Even though rights activists have greeted the government move positively, there remain a few areas of concern. For example, although the proposed law recognises different forms of discrimination, the remedial aspects are missing or too complicated to access. Moreover, it does not have any provisions for punishment as discrimination has not been criminalised. What it offers is more like an alternative dispute resolution, which will not serve the purpose, given the extent of discrimination these marginalised communities face.
The structure suggested for monitoring the implementation also does not give much assurance that an aggrieved person facing discrimination will get redressal. A national monitoring committee has been proposed, to be headed by a minister, comprising 15 secretaries or joint secretaries and three to four civil society members. Moreover, there is no representation from the communities who have most at stake. It is feared that this will end up becoming another top-heavy, ineffective bureaucratic structure. The parliamentary standing committee is urged to review these anomalies and consider the recommendations submitted by human rights organisations.
Any law is as good as its implementation, and therein lies the greatest challenge. There is little doubt that this law will likely meet the same fate as many other progressive laws. While certain laws get implemented in a hurry—even go beyond their mandates—laws that protect human and fundamental rights, those that empower citizens to demand transparency and accountability from the state, largely remain unimplemented. Same is the case with the international instruments and protocols that are signed with much enthusiasm but are often ignored or at best partially implemented.
The Domestic Violence (Prevention and Protection) Act, 2010 was the result of years of women's rights movement. Unfortunately, in the last 12 years, few victims of domestic violence have received justice or compensation based on the law. The RTI Act is implemented to a limited extent. While the poor do get information pertaining to their livelihood, the law has not been used to challenge larger governance deficits at national levels.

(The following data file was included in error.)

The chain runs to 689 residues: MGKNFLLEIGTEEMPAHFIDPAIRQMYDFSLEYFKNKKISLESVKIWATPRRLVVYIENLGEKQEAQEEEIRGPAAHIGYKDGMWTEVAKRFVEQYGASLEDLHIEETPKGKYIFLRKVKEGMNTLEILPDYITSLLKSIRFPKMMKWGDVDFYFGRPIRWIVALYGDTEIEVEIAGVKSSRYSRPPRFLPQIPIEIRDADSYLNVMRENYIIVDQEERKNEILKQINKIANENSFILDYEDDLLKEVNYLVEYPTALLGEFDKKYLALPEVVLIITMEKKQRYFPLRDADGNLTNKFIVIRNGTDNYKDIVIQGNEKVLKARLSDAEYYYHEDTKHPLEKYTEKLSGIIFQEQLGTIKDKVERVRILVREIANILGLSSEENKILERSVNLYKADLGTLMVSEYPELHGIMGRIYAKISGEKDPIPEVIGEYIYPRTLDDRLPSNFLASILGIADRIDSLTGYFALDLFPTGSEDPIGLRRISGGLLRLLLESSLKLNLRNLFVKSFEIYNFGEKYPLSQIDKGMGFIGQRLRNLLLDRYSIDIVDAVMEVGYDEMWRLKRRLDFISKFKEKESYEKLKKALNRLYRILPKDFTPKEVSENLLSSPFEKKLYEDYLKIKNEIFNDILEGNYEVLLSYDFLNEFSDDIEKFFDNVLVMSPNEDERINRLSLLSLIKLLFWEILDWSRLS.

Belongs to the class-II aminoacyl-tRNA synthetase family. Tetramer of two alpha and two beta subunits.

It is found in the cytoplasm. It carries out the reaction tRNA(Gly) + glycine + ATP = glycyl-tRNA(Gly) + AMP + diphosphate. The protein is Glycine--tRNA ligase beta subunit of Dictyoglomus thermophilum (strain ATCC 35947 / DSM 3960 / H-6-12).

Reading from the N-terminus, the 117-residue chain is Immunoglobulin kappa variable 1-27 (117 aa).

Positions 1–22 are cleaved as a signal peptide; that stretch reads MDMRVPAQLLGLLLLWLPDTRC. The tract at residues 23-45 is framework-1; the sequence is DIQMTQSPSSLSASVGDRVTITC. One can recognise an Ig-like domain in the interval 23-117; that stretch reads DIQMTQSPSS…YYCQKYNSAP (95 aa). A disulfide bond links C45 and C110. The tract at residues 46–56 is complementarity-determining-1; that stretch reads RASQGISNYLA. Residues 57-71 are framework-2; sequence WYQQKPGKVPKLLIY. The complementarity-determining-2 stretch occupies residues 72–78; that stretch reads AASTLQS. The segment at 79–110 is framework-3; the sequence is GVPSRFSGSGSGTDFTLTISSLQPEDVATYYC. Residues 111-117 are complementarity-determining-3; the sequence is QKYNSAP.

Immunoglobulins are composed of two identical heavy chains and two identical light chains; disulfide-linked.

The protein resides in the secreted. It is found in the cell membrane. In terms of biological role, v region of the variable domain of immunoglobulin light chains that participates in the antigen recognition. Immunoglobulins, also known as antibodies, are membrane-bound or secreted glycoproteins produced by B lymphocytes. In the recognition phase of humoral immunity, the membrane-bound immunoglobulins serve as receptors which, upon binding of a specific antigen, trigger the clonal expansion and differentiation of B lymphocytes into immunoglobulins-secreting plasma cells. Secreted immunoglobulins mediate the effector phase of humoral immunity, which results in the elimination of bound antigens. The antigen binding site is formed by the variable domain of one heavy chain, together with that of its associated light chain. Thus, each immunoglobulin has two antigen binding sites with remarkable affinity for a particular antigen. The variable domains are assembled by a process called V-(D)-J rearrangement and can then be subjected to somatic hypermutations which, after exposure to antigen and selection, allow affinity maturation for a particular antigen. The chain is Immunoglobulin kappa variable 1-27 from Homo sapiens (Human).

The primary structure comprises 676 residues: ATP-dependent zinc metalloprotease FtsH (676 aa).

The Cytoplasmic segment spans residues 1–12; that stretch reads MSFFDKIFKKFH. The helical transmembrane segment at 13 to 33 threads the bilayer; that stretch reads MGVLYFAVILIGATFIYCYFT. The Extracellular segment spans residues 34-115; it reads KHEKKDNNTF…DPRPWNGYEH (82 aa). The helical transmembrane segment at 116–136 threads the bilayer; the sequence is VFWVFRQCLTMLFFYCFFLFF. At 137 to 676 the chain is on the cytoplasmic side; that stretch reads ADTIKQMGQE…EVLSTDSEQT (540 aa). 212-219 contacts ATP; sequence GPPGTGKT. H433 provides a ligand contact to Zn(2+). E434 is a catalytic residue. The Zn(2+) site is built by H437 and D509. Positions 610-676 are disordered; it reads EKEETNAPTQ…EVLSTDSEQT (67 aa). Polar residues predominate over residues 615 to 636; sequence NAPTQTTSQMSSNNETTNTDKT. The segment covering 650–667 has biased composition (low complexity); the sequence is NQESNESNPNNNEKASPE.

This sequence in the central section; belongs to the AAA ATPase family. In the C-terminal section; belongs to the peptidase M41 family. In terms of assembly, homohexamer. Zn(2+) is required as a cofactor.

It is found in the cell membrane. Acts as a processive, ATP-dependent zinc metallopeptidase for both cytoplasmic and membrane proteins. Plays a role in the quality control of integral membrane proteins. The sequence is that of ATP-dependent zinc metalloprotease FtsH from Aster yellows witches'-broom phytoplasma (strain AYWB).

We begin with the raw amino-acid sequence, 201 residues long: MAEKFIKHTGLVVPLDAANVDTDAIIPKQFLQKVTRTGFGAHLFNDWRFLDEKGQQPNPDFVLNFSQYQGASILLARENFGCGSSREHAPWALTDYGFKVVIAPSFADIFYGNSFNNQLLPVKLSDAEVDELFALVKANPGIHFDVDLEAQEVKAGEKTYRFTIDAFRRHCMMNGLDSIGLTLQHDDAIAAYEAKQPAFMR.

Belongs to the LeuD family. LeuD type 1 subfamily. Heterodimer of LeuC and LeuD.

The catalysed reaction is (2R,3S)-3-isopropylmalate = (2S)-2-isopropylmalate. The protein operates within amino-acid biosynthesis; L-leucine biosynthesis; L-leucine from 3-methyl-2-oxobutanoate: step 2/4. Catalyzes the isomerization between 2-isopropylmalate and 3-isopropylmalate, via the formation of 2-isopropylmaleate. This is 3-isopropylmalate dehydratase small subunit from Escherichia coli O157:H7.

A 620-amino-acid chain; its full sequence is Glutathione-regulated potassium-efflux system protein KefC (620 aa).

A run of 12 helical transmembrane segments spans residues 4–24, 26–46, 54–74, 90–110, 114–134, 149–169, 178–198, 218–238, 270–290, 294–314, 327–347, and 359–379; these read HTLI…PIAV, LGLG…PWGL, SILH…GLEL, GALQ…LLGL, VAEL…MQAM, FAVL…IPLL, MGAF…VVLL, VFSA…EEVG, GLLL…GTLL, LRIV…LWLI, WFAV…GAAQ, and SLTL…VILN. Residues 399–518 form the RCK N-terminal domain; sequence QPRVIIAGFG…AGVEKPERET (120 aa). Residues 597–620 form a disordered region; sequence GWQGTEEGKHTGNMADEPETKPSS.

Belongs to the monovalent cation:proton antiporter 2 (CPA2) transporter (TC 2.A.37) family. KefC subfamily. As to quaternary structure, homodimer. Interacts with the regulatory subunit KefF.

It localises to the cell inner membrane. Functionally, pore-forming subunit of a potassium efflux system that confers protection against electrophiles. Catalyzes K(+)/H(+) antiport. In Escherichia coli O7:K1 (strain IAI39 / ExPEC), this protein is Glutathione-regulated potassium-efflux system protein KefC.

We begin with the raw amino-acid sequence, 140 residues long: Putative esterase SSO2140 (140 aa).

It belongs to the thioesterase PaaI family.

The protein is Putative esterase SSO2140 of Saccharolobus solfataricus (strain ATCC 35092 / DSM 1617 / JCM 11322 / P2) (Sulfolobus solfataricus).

The main problem lies in the complete lack of accountability at every level of service delivery. Moreover, there is no punishment for not doing the job one is supposed to. The most glaring example of this is trying to get justice for the women who are victims of violence. Starting from filing an FIR to getting medical tests done to the time it takes for an investigation officer (IO) to submit a report—the entire process is a mockery of existing rules, policies and procedure.
Another important point to be made here is the failure of civil society to monitor law implementation. Somehow, the energy and enthusiasm evident while pushing for law enactment is missing when it comes to following up with the implementation. Often, activists turn to other pressing issues, thinking their job is done. It must be remembered that legislation is only the first step of a long road towards ensuring the rights of people, especially those who are traditionally marginalised and powerless.
Finally, a law is only one of the tools to ensure rights. A much stronger commitment has to be made to build a discrimination-free, exploitation-free society where everyone has the same right to live in freedom, dignity and security. No law can ensure that unless we as a society work on issues of social harmony, social justice, celebration of diversity and acceptance of difference. We still don't know if the anti-discrimination law will fulfil the aspiration of millions of people who face discrimination every day. But this is only the first step; the rest will depend on our vision of a humane and just society.
Shaheen Anam is the executive director of Manusher Jonno Foundation (MJF).